New Mexico Department of Game and Fish Archive News Releases 2007-2013

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New Mexico Department of Game and Fish
Media contact: Dan Williams, (505) 476-8004
Public contact: (505) 476-8000



New Mexico anglers are reminded to acquire a new fishing license and review several new rules for the 2010-2011 license year, which begins April 1 at public waters statewide.

Licenses are available at vendors statewide, on the Department of Game and Fish Web site,, and at Department offices in Santa Fe, Albuquerque, Raton, Roswell and Las Cruces. Discount combination hunting and fishing licenses also are available.

Anglers will encounter some new rules this season, many of them designed to provide more opportunities to catch fish.

The State Game Commission approved the new rules at its Feb. 25 meeting in Santa Fe. The rule changes were recommended by the Department of Game and Fish based on suggestions from anglers and from Department efforts to improve and protect the state’s fishing resources.

Complete information about New Mexico fishing rules is available in the Fishing Rules and Information booklet, available at all license vendors, Department offices and on the Department Web site.

Fishing rule changes beginning April 1, 2010, include:

  • Reducing the bag limit on striped bass to two fish. The limit was increased to three fish during the drought of 2004 because surveys showed poor overall health of the fish, likely due to overpopulation. Elephant Butte Lake’s water level has increased and fish health has improved.  Reducing the bag limit will allow more fish to grow to trophy size.

  • Allowing unlimited take of brown trout in the Rio Cebolla from McKinney Pond near Seven Springs Fish Hatchery to the headwaters. Removing brown trout from the stream will help protect native Rio Grande cutthroat trout.
  • Changing the age restriction at Grants Riverwalk Pond to allow youths ages 17 and younger to fish. The city of Grants requested the change to provide more angling opportunities.
  • Reopening Capulin Creek on Bandelier National Monument and U.S. Forest Service property to catch-and-release fishing. Capulin Creek was devoid of fish after the 1996 Dome Fire near Los Alamos. In 2006, the Department, working with the U.S. National Park Service and U.S. Forest Service, reintroduced Rio Grande cutthroat trout to the stream and closed the stream to fishing. Natural reproduction occurred shortly after stocking and the population has taken hold.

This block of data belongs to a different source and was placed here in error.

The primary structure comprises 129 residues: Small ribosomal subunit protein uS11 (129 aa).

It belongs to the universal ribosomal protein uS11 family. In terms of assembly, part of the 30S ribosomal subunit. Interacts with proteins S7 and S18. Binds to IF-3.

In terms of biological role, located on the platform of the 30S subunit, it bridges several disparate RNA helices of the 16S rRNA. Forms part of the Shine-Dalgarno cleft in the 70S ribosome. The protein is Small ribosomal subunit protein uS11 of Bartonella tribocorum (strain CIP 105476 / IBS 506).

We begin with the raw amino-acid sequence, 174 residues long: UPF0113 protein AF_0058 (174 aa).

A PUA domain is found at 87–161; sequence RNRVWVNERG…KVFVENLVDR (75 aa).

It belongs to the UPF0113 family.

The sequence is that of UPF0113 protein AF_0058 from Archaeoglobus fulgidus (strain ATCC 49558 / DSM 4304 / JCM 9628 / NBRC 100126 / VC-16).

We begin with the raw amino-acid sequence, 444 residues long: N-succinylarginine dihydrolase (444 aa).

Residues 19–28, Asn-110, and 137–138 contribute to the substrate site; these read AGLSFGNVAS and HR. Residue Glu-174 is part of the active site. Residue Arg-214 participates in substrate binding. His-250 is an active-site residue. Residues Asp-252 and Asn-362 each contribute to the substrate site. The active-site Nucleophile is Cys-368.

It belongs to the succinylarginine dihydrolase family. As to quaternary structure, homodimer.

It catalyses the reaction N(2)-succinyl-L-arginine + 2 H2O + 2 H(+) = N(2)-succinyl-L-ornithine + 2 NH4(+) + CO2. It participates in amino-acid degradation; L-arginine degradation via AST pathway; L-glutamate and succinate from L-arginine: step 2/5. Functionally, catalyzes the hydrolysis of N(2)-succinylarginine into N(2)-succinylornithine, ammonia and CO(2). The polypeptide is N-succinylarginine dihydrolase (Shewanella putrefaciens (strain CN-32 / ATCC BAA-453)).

• Designating Cabresto Creek from Cabresto Canyon to the headwaters as a Special Trout Water, requiring catch-and-release fishing for Rio Grande cutthroat trout and unlimited take for other trout species.
  • Allowing unlimited take of brook trout in the Vermejo River system on Vermejo Park Ranch and in Leandro Creek on public lands. The rule change will aid the project to restore native Rio Grande cutthroat trout to the watershed.
  • Opening the Pine River to kokanee salmon snagging during the time Navajo Lake is open for snagging (Oct. 1 to Dec. 31). The Pine River was closed while the Department tried to develop a kokanee spawning run. The run was successful, but the Department was unable to consistently capture the fish for egg harvesting. Other methods at Heron Lake have proven successful and there is no longer a need to pursue egg harvesting in the Pine River.
  • Changing regulations at the two city ponds in Red River so the larger pond is open to all anglers and the smaller pond is open only to children. The Town of Red River requested the change to increase fishing opportunities because of crowding at the smaller pond.
  • Allowing unlimited take of rainbow, brown and brook trout above the fish migration barrier in Black Canyon in the Gila National Forest. Catch-and-release restrictions will remain for native Gila trout.
  • Reducing the length of the Special Trout Water on the upper Pecos River by approximately ½-mile to create more consistent regulations and create more family fishing opportunities near Cowles Pond.
  • Allowing a bag limit of one tiger muskie longer than 40 inches at Bluewater and Quemado Lakes. Surveys indicated that non-reproducing tiger muskies are effectively controlling undesirable fish in the lakes and limited take can be allowed. 



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